Despite the word “international” in its title, the IEEPA gives the president executive control over the entire US economy. At the stroke of a pen, the president can shut down entire sectors of it, including the foreign exchange markets and international wire transfer networks. The president may unilaterally ban all transactions with any person or entity and freeze its assets without a criminal conviction, a criminal charge, or even an administrative hearing. Indeed, according to the Treasury Department, it has the power to confiscate “any financial instrument” under IEEPA.

There’s little doubt that use of this authority would provoke an enormous political backlash if done on a large-scale basis. But there’s been virtually no political consequence after the Treasury Department’s Office of Foreign Assets Control (OFAC) froze assets of individuals mistakenly deemed enemies of the state thanks to declarations of national emergency issued under authority of IEEPA.

And if the president believes that a general confiscation of assets is necessary, there’s a playbook prepared by the International Monetary Fund on how to do it. The IMF declared in a 2013 report that this would be a good option to prop up cradle-to-grave welfare states. The report suggests a “one-off capital levy” – outright confiscation – of 10% or more of private savings for that purpose.

Here’s how this scenario might unfold. Let’s say there’s a financial meltdown worse than the one which started in 2007. Over-leveraged American megabanks are again facing financial ruin, as they did then. The government’s game plan would probably be for the Federal Reserve to drop interest rates to zero and start buying the megabanks’ distressed assets with money created out of thin air. This is the same quantitative easing (QE) strategy it used during that crisis, and again in 2020 with COVID-19.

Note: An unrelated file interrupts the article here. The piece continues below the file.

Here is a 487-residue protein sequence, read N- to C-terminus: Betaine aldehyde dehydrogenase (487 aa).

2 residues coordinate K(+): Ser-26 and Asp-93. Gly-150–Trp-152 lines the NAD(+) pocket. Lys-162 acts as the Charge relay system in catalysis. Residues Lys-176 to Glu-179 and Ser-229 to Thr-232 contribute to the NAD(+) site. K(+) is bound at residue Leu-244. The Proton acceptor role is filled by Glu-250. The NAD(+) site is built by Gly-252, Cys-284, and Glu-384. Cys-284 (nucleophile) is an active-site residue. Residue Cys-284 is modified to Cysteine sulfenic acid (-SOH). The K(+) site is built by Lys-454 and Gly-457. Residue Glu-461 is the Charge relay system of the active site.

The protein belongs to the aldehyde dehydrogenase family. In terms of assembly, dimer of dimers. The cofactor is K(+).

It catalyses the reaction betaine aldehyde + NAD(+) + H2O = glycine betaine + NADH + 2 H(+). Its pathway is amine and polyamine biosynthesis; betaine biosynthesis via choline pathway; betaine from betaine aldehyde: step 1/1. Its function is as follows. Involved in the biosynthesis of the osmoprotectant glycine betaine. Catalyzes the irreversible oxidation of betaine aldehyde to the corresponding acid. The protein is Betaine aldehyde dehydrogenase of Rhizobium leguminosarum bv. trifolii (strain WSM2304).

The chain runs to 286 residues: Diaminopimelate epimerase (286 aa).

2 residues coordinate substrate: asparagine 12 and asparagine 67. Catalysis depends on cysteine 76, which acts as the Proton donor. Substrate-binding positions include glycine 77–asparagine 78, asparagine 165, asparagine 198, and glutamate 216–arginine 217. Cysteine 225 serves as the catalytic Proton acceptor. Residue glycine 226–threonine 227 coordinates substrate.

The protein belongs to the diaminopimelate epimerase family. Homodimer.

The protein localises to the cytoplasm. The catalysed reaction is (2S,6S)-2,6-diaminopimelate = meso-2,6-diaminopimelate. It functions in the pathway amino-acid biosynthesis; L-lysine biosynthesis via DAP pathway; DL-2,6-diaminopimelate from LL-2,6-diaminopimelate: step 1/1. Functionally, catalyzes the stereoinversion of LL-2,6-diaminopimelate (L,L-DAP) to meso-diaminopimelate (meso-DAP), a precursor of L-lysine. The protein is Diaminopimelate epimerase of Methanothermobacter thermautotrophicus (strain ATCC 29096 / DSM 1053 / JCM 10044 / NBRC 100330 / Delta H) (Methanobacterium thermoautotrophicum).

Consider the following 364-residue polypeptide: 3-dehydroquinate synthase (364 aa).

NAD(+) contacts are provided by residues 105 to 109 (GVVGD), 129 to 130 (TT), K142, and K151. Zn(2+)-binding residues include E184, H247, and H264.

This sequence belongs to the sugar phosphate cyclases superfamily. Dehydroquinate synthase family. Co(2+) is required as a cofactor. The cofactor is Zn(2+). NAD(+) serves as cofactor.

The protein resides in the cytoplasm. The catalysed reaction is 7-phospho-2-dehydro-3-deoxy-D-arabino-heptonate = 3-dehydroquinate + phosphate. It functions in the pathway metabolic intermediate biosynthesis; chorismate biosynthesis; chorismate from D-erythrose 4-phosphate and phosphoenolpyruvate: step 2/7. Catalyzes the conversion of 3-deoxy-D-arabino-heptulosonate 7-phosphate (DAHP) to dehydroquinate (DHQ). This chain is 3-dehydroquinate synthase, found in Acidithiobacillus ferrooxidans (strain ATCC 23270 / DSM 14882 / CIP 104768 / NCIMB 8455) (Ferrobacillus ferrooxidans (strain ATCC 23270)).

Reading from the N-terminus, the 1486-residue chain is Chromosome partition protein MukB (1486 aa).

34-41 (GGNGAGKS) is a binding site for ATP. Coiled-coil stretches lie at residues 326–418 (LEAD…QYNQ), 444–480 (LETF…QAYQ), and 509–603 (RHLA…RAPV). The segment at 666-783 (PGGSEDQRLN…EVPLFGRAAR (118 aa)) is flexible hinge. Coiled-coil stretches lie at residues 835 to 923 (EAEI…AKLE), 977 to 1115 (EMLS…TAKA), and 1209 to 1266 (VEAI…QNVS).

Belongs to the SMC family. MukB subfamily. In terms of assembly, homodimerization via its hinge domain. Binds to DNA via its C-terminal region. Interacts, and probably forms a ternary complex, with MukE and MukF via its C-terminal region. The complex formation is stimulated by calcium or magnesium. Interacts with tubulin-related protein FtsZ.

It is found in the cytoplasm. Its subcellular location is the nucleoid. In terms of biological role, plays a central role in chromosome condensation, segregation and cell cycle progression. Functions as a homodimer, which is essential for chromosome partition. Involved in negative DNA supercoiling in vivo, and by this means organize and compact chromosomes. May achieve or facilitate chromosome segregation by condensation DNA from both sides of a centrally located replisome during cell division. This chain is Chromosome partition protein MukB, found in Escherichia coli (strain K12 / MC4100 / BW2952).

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The problem is that dropping interest rates to zero would be highly inflationary. Massive QE would further spur inflation. With official inflation rates hovering around 8%, and real inflation rates at close to 17%, the Fed can’t take these steps without risking hyperinflation. But without the Fed’s support, Wall Street’s megabanks could collapse, perhaps in a matter of days or even hours.

That won’t be allowed to happen, because it would likely lead to an almost immediate global financial collapse as the crisis spreads internationally, as it almost certainly would. Instead, Uncle Sam will need to find a way to recapitalize their balance sheets. For instance, the president could invoke the IEEPA to carry out the IMF’s capital levy. The president could also let politically disfavored banks fail and use bail-ins to avoid paying off uninsured depositors. In other words, if you have more than $250,000 deposited in such a bank, instead of getting your money back, you’d get a stock certificate representing ownership of an insolvent bank. (Cyprus, anyone?)

One possible scenario would be for the president to begin with a capital levy, and if political opposition became too intense, resort to bail-ins. But both options might be required to calm the financial markets.

This obviously is an extreme scenario, and we hope it never gets to this. But if it does, you’ll be glad if you have a solid Plan B strategy in place.